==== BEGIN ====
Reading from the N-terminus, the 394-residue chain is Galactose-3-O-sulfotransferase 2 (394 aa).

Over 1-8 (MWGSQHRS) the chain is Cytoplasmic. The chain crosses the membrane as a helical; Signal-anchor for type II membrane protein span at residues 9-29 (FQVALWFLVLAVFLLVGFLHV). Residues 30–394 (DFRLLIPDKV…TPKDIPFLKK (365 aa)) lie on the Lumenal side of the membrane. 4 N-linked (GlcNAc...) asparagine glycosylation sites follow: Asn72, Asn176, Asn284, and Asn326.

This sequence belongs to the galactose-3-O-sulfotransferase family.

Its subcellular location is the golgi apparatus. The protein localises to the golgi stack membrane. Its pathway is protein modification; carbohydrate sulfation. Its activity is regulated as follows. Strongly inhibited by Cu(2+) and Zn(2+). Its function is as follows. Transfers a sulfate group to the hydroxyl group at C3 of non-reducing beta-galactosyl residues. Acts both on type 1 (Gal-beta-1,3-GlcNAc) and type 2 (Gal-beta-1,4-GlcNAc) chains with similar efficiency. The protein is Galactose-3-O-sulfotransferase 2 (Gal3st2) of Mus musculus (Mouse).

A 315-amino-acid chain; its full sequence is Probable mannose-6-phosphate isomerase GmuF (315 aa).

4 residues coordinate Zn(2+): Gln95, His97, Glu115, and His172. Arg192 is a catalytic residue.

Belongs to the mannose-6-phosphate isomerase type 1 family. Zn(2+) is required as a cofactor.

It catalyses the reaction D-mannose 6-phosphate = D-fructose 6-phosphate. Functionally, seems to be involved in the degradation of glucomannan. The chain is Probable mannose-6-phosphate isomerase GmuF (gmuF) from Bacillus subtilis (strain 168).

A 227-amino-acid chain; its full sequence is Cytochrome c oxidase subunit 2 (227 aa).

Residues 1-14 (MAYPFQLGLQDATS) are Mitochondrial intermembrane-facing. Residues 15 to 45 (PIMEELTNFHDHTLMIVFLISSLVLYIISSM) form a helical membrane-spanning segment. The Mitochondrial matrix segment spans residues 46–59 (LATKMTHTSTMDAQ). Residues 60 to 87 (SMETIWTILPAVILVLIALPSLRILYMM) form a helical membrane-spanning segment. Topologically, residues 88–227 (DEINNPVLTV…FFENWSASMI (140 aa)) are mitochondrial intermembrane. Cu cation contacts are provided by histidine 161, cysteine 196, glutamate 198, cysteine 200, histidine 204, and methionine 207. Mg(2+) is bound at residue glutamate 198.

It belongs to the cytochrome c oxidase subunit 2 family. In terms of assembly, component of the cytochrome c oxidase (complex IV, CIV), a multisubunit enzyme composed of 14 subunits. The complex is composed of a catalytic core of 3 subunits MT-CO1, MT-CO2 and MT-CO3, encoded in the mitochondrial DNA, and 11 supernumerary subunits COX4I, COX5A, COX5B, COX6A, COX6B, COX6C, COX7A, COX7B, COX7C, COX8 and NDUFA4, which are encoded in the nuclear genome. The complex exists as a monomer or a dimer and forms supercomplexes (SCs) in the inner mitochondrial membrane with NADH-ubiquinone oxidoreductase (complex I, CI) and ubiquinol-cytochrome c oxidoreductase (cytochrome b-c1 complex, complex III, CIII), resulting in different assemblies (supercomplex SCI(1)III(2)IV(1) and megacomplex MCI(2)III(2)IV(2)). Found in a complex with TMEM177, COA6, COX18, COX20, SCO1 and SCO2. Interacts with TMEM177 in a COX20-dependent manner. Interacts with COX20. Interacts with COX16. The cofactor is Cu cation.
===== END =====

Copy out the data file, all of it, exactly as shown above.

Reading from the N-terminus, the 394-residue chain is Galactose-3-O-sulfotransferase 2 (394 aa).

Over 1-8 (MWGSQHRS) the chain is Cytoplasmic. The chain crosses the membrane as a helical; Signal-anchor for type II membrane protein span at residues 9-29 (FQVALWFLVLAVFLLVGFLHV). Residues 30–394 (DFRLLIPDKV…TPKDIPFLKK (365 aa)) lie on the Lumenal side of the membrane. 4 N-linked (GlcNAc...) asparagine glycosylation sites follow: Asn72, Asn176, Asn284, and Asn326.

This sequence belongs to the galactose-3-O-sulfotransferase family.

Its subcellular location is the golgi apparatus. The protein localises to the golgi stack membrane. Its pathway is protein modification; carbohydrate sulfation. Its activity is regulated as follows. Strongly inhibited by Cu(2+) and Zn(2+). Its function is as follows. Transfers a sulfate group to the hydroxyl group at C3 of non-reducing beta-galactosyl residues. Acts both on type 1 (Gal-beta-1,3-GlcNAc) and type 2 (Gal-beta-1,4-GlcNAc) chains with similar efficiency. The protein is Galactose-3-O-sulfotransferase 2 (Gal3st2) of Mus musculus (Mouse).

A 315-amino-acid chain; its full sequence is Probable mannose-6-phosphate isomerase GmuF (315 aa).

4 residues coordinate Zn(2+): Gln95, His97, Glu115, and His172. Arg192 is a catalytic residue.

Belongs to the mannose-6-phosphate isomerase type 1 family. Zn(2+) is required as a cofactor.

It catalyses the reaction D-mannose 6-phosphate = D-fructose 6-phosphate. Functionally, seems to be involved in the degradation of glucomannan. The chain is Probable mannose-6-phosphate isomerase GmuF (gmuF) from Bacillus subtilis (strain 168).

A 227-amino-acid chain; its full sequence is Cytochrome c oxidase subunit 2 (227 aa).

Residues 1-14 (MAYPFQLGLQDATS) are Mitochondrial intermembrane-facing. Residues 15 to 45 (PIMEELTNFHDHTLMIVFLISSLVLYIISSM) form a helical membrane-spanning segment. The Mitochondrial matrix segment spans residues 46–59 (LATKMTHTSTMDAQ). Residues 60 to 87 (SMETIWTILPAVILVLIALPSLRILYMM) form a helical membrane-spanning segment. Topologically, residues 88–227 (DEINNPVLTV…FFENWSASMI (140 aa)) are mitochondrial intermembrane. Cu cation contacts are provided by histidine 161, cysteine 196, glutamate 198, cysteine 200, histidine 204, and methionine 207. Mg(2+) is bound at residue glutamate 198.

It belongs to the cytochrome c oxidase subunit 2 family. In terms of assembly, component of the cytochrome c oxidase (complex IV, CIV), a multisubunit enzyme composed of 14 subunits. The complex is composed of a catalytic core of 3 subunits MT-CO1, MT-CO2 and MT-CO3, encoded in the mitochondrial DNA, and 11 supernumerary subunits COX4I, COX5A, COX5B, COX6A, COX6B, COX6C, COX7A, COX7B, COX7C, COX8 and NDUFA4, which are encoded in the nuclear genome. The complex exists as a monomer or a dimer and forms supercomplexes (SCs) in the inner mitochondrial membrane with NADH-ubiquinone oxidoreductase (complex I, CI) and ubiquinol-cytochrome c oxidoreductase (cytochrome b-c1 complex, complex III, CIII), resulting in different assemblies (supercomplex SCI(1)III(2)IV(1) and megacomplex MCI(2)III(2)IV(2)). Found in a complex with TMEM177, COA6, COX18, COX20, SCO1 and SCO2. Interacts with TMEM177 in a COX20-dependent manner. Interacts with COX20. Interacts with COX16. The cofactor is Cu cation.